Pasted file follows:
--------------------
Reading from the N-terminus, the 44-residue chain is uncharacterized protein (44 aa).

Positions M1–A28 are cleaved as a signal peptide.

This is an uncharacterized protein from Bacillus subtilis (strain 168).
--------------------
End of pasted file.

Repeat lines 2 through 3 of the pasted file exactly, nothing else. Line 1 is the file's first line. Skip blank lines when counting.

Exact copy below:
Positions M1–A28 are cleaved as a signal peptide.

This is an uncharacterized protein from Bacillus subtilis (strain 168).